The phenomenon of Big Data is presently creating a seismic shift in the world of business. The socio/economic benefits are enormous, but so are the challenges. The predicted talent gap underscores the vigilance needed to ensure the accessibility and availability of information and digital literacy skills training for all Americans.
According to motivational speaker Brian Tracey, “Those people who develop the ability to continuously acquire new and better forms of knowledge that they can apply to their work and to their lives will be the movers and shakers in our society for the indefinite future.”
The National Forum’s primary mission is to mainstream information literacy practice. Information literacy skills include the ability to define a problem or a task, find the appropriate information, analyze and synthesize the information in order to make the best decision...in essence, critical and creative thinking. America needs these skills if we are to retain our primary status in the world economy.
A recent report from the National Research Council classified information literacy as “crystallized intelligence”
The days of preparing for and working in one career are over. Learners and workers need to acquire a transferable information and digital literacy skill set that allows them to capably handle the social and economic dynamics of a 21st century global marketplace.
Students must have the information and digital literacy skills know-how to use today’s technological tools as educational assets and not just as entertainment playthings. Workers are in the same predicament. They also need the information and digital literacy skills know-how to apply these information and communication tools effectively in the workplace, not only to enhance their productivity and personal growth, but corporate profitability as well.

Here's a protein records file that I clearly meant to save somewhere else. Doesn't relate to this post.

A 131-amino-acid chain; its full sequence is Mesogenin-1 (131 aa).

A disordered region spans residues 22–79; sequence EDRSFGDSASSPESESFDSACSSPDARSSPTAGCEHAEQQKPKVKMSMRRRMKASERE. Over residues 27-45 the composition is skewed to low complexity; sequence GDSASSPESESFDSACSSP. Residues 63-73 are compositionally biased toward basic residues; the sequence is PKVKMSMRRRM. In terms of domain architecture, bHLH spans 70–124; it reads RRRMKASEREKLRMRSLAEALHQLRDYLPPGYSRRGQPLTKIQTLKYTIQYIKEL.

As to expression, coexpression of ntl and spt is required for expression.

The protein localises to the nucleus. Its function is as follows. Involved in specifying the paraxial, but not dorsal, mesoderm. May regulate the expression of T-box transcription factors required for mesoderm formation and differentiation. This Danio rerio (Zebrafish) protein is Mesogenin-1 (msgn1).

Our students continue to perform poorly on national and international assessments. Three million jobs in the U.S. go unfilled because we are not embedding information and digital literacy training within our formal and informal educational and training infrastructures.
We need to get the attention of national policy makers. We need 25,000 signatures (https://petitions.whitehouse.gov/
Established in 1989 by the American Library Association, the National Forum on Information Literacy (NFIL) has evolved into one of the pre-eminent advocacy, non-profit organizations dedicated to mainstreaming information and digital literacy practice at home and abroad. To be an effective practitioner of information literacy in today's dynamic, digital economy requires developing competencies that transcend the traditional 3Rs – reading, writing, and arithmetic. The continuation of our democratic republic depends on the overall ability of the American people to manage and use effectively information pertinent to sustaining their individual welfare and that of the nation.
For more information, visit http://infolit.org